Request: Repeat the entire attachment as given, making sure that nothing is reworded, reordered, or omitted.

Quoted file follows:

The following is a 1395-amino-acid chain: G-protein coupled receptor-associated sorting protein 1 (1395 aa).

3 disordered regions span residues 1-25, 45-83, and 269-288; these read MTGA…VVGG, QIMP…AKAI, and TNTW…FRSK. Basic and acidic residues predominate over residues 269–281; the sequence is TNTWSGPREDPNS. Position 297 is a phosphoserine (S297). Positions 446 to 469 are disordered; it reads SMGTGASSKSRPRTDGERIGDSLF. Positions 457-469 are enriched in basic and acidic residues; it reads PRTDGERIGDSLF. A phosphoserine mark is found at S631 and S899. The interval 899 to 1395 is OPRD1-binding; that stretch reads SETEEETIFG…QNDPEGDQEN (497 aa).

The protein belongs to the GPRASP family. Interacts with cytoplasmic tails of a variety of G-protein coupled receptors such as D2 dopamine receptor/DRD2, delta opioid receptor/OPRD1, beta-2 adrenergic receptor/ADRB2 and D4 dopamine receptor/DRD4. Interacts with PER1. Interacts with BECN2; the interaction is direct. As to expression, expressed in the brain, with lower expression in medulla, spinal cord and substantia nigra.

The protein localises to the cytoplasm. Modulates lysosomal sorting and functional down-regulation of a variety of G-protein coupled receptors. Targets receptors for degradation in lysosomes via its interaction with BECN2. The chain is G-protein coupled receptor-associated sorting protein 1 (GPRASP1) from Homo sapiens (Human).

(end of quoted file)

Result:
The following is a 1395-amino-acid chain: G-protein coupled receptor-associated sorting protein 1 (1395 aa).

3 disordered regions span residues 1-25, 45-83, and 269-288; these read MTGA…VVGG, QIMP…AKAI, and TNTW…FRSK. Basic and acidic residues predominate over residues 269–281; the sequence is TNTWSGPREDPNS. Position 297 is a phosphoserine (S297). Positions 446 to 469 are disordered; it reads SMGTGASSKSRPRTDGERIGDSLF. Positions 457-469 are enriched in basic and acidic residues; it reads PRTDGERIGDSLF. A phosphoserine mark is found at S631 and S899. The interval 899 to 1395 is OPRD1-binding; that stretch reads SETEEETIFG…QNDPEGDQEN (497 aa).

The protein belongs to the GPRASP family. Interacts with cytoplasmic tails of a variety of G-protein coupled receptors such as D2 dopamine receptor/DRD2, delta opioid receptor/OPRD1, beta-2 adrenergic receptor/ADRB2 and D4 dopamine receptor/DRD4. Interacts with PER1. Interacts with BECN2; the interaction is direct. As to expression, expressed in the brain, with lower expression in medulla, spinal cord and substantia nigra.

The protein localises to the cytoplasm. Modulates lysosomal sorting and functional down-regulation of a variety of G-protein coupled receptors. Targets receptors for degradation in lysosomes via its interaction with BECN2. The chain is G-protein coupled receptor-associated sorting protein 1 (GPRASP1) from Homo sapiens (Human).